What is the Pupil Premium and how Effective is it?

The Pupil Premium provides extra funding to schools to improve the educational outcomes of disadvantaged children in England and Wales.

Both Local Education Authority Schools and Academies in England and Wales get the following Pupil Premium Funding (2022 to 2033 figures)

  • £1385 (primary) or £985 per pupil who is eligible for Free School Meals (or who has been eligible within the last six years)
  • £2410 (primary and secondary) per pupil who has been adopted from care or left care,
  • £2410 (primary and secondary) per pupil who is looked after by the Local Authority.

Payments for the first two above are paid directly to the school ( the later to the LEA) and school leaders have the freedom (and responsibility) to spend the extra funding as they see fit.

Approximately two million school children qualify for the Pupil Premium:

How the Government expects schools to spend the Pupil Premium?

There are three suggested areas:

  1. General teaching – school leaders are allowed to just spend money from the Pupil Premium on recruiting more teachers or support staff, or training.
  2. Targeted Support for disadvantage pupils – this is probably what you imagine the funding being spent on – things such as extra tuition in small groups for specific children, probably those who generate the Pupil Premium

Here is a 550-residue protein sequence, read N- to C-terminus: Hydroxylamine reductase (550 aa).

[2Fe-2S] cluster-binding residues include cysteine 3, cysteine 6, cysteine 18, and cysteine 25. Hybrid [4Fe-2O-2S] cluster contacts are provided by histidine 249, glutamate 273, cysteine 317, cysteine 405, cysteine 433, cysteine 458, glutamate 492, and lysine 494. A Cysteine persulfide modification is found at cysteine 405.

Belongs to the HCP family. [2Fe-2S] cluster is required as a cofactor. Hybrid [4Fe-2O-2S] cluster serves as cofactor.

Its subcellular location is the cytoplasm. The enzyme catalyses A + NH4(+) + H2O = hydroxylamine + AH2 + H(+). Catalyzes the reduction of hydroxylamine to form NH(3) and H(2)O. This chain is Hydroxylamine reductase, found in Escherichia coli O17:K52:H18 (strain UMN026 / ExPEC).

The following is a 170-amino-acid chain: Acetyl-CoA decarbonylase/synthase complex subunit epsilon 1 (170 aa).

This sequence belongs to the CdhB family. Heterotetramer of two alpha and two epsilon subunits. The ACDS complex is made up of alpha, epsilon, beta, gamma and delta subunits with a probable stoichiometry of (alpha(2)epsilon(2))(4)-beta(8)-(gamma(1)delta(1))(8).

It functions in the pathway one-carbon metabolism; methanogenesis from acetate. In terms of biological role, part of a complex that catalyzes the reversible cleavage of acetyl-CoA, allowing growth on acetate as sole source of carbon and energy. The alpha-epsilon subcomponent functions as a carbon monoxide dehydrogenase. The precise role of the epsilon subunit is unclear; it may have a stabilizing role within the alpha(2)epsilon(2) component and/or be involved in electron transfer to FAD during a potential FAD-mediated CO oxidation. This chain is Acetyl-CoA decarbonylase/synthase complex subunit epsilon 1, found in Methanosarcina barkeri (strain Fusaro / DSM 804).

3. Wider areas – such as Breakfast Clubs or helping fund the cost of educational trips

Accountability…

Schools are required to publish online statements outlining how they have spent their Pupil Premium Funding.

Pupil Premium: The Theory

The pupil premium is the main government policy to tackle the educational underachievement ‘caused’ by material deprivation.   

This educational policy recognises the fact that children from disadvantage backgrounds face more challenges and achieve lower grades than children from more affluent backgrounds.

Children who are eligible for Free School Meals are from the lowest 15 – 20% of households by income, so they will probably be living in relative poverty, and some of them will be experience material deprivation.

The government gives most of the money straight to the schools with such disadvantaged children, allowing school leaders to pick a strategy that they think will work best for their school, as one solution won’t work for every school!

The Pupil Premium: Does it Work?

This 2021 Parliament Briefing summarises seven reports on the attainment gap and the effectiveness (or lack of it) of the Pupil Premium.

On the positive side, it notes that the attainment gap (between disadvantaged and non disadvantaged children) has come down in the last ten years, since the Pupil Premium was introduced, BUT this trend alone doesn’t necessarily mean it was the Pupil Premium which led to this.